Total War: Warhammer will be relaunched in February 2017, with new content, in a physical-only package called the Old World Edition. That new content will be an expanded Bretonnian faction, fully playable in campaign for the first time. Current owners of the game will get the revamped Bretonnia added digitally for free.
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The Old World Edition will be physical-only, and include an exclusive novella, ‘The Prince of Altdorf’, by Total War writer Andy Hall.
Bretonnia, along with the Empire, is one of the two major human countries in the Warhammer world. Current Total War: Warhammer players can fight and trade with them in campaign mode, or command a bare-bones version of their army roster in battle mode, but they are not playable in campaign.
Their presence in the game in partial form made them the obvious choice to be fleshed out as the free-DLC faction that Creative Assembly promised. The only slight surprise was that we got the Beastmen faction and a ton of other DLC first, but whatever; as a Bretonnia player in the tabletop game, it’s good to see it finally confirmed.
Bretonnian armies are comprised of some of the finest knights in the Old World, supported by hordes of less impressive, malnourished peasants. Assuming the expanded faction maintains the same fidelity to the source material that Creative Assembly have already demonstrated, you can expect to see new units such as Knights Errant (junior knights hungry for glory), Questing Knights (hermit knights seeking the Grail, who fight with broadswords) and Battle Pilgrims (peasants stirred into a battle-frenzy by the holy relics they carry around).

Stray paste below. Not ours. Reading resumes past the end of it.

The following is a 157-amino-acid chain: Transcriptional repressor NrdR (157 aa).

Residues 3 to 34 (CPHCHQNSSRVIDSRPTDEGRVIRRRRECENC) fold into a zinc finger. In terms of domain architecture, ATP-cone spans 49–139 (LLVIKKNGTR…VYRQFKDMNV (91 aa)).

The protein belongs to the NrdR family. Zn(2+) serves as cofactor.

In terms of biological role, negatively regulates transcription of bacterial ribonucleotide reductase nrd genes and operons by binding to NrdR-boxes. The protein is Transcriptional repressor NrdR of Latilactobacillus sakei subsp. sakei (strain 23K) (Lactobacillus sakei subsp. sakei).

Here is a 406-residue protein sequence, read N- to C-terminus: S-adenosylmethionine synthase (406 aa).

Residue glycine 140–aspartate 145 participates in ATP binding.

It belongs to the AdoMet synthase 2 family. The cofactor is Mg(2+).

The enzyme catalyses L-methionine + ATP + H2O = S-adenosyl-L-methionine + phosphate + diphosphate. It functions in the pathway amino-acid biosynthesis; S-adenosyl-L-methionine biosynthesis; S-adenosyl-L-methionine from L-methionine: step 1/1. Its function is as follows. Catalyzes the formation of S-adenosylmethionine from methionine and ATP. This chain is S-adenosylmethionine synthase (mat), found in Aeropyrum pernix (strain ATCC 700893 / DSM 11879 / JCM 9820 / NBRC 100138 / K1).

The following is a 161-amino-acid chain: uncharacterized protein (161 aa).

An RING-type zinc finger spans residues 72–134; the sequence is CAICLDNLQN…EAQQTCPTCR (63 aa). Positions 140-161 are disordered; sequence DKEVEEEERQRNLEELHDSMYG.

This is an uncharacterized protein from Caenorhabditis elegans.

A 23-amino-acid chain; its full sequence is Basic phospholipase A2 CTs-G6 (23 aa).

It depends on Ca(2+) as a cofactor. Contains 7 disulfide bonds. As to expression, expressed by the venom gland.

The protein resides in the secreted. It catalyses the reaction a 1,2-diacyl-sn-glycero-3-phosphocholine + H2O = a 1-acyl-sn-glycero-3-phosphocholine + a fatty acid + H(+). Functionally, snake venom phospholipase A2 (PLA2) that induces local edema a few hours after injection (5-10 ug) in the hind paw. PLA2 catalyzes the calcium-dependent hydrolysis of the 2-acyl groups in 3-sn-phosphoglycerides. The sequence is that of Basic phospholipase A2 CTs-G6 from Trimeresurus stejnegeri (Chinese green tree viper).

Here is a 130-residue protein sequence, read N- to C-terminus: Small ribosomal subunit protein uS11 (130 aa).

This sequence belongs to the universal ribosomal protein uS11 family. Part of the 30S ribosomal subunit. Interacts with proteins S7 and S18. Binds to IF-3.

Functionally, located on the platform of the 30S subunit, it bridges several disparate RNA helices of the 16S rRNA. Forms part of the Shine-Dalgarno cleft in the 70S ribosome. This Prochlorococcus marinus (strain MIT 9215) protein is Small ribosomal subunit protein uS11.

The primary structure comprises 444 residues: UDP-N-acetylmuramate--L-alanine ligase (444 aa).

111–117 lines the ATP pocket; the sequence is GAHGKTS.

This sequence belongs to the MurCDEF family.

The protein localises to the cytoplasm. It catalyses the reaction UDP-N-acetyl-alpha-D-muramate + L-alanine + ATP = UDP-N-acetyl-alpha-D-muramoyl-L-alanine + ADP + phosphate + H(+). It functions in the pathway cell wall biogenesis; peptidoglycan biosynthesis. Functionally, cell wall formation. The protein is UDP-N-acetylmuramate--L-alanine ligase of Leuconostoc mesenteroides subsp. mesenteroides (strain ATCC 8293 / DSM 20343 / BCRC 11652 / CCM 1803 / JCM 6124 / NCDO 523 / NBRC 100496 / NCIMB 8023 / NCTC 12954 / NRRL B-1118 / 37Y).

Bretonnia will receive three playable Legendary Lords for campaign mode: the hippogryph-riding King Louen Leoncouer; Alberic of Bordeleaux, who dreams of seeking the Grail but is bound by duty to his dukedom; and the kingdom’s sorceress-in-chief, the Fay Enchantress.
We’ll get more details in the new year. As well as the above units, I’m going to tentatively guess that some of Bretonnia’s existing units will get reskinned. One of the best features of a Bretonnian army on the tabletop is its colour and the variety of its heraldry, and the models for Knights of the Realm, Grail Knights and Pegasus Knights don’t look as distinct as they could. The box art for the Old World edition lends some fibre to these otherwise flimsy hopes. If I were to getreally sillyI’d predict a per-knight heraldry editor.
The announcement was accompanied by an update to the Total War: Warhammer post-launch free content schedule. There’s plenty more to come, all of it free, including the salacious tease of “an old friend” at the end there. Nagash? Surely not.
Total War: Warhammer is on Steam here. It’sstill selling at premium prices almost six months after its release in May, but that’s probably because all these content injections are keeping it fresh.